The Chartist

Toll of the polls.

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On 7 March, Iraq went to the polls for the country's second parliamentary election since the invasion in 2003. Full results aren't expected for weeks yet, although unofficial early reports suggest a close race between the major coalitions -- Prime Minister Nouri al-Maliki's State of Law alliance, the Iraqiya coalition and the Iraqi National Alliance.

There were more than twice as many security personnel this time around as there were watching over the 2005 poll. But this year's election was still the more deadly of the two.

Graphic by Jez Burrows

Matt Cardy/Getty Images
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What did Jeremy Corbyn really say about Bin Laden?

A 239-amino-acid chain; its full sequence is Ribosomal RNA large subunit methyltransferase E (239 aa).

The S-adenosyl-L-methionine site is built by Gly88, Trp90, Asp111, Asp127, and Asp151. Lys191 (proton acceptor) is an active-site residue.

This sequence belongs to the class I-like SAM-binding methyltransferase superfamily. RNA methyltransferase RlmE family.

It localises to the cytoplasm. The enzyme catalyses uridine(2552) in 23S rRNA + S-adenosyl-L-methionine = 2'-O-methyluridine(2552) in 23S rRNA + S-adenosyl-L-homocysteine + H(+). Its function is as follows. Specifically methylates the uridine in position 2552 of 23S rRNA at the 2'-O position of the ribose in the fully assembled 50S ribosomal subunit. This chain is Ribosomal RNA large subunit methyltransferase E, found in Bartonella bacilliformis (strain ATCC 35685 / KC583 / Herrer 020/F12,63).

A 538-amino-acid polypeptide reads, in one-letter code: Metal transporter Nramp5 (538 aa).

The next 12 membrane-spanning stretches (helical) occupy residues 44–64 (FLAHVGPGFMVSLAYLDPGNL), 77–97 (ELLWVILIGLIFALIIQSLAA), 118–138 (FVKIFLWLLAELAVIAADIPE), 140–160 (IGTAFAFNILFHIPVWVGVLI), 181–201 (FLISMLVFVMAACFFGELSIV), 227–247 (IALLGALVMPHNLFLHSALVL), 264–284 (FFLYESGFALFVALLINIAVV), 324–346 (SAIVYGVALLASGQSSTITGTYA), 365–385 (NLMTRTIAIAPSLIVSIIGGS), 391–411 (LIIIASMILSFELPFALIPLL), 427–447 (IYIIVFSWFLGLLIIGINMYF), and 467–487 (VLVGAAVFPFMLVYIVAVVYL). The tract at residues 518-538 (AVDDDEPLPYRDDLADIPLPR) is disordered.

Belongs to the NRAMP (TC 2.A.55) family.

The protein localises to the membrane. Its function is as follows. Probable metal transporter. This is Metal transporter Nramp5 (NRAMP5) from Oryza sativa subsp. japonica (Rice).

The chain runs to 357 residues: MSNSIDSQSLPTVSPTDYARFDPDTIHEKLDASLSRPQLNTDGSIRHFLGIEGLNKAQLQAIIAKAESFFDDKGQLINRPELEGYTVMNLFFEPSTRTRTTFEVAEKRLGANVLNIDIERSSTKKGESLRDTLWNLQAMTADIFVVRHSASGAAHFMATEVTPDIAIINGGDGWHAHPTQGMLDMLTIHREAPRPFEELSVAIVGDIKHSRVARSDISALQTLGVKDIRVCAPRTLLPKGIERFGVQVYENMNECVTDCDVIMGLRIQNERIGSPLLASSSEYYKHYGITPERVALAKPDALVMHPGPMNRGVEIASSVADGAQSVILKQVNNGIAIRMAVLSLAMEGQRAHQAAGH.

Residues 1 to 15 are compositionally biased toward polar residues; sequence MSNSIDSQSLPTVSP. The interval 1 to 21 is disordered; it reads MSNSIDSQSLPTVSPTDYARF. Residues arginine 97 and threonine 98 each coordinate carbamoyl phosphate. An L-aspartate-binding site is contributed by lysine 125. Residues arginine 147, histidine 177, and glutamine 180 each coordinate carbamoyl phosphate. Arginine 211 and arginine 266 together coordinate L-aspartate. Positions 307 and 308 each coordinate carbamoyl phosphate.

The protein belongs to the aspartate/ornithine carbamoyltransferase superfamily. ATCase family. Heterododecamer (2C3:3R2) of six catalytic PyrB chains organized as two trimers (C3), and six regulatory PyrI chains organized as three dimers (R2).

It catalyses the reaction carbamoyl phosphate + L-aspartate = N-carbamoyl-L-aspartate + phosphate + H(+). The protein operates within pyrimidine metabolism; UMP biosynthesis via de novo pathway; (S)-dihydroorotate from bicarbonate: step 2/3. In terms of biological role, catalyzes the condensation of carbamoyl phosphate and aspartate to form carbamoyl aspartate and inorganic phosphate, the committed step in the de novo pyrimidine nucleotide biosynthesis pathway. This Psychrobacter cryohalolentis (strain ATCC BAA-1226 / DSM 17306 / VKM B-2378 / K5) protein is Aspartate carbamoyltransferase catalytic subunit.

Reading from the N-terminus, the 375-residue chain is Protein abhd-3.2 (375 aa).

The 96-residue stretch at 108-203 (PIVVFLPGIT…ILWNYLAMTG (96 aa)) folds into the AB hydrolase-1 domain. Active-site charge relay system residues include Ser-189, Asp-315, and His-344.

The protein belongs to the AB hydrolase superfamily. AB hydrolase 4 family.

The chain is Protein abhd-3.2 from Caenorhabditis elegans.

He's been critiqued for calling Bin Laden's death a "tragedy". But what did Jeremy Corbyn really say?

Jeremy Corbyn is under fire for describing Bin Laden’s death as a “tragedy” in the Sun, but what did the Labour leadership frontrunner really say?

In remarks made to Press TV, the state-backed Iranian broadcaster, the Islington North MP said:

“This was an assassination attempt, and is yet another tragedy, upon a tragedy, upon a tragedy. The World Trade Center was a tragedy, the attack on Afghanistan was a tragedy, the war in Iraq was a tragedy. Tens of thousands of people have died.”

He also added that it was his preference that Osama Bin Laden be put on trial, a view shared by, among other people, Barack Obama and Boris Johnson.

Although Andy Burnham, one of Corbyn’s rivals for the leadership, will later today claim that “there is everything to play for” in the contest, with “tens of thousands still to vote”, the row is unlikely to harm Corbyn’s chances of becoming Labour leader. 

Stephen Bush is editor of the Staggers, the New Statesman’s political blog.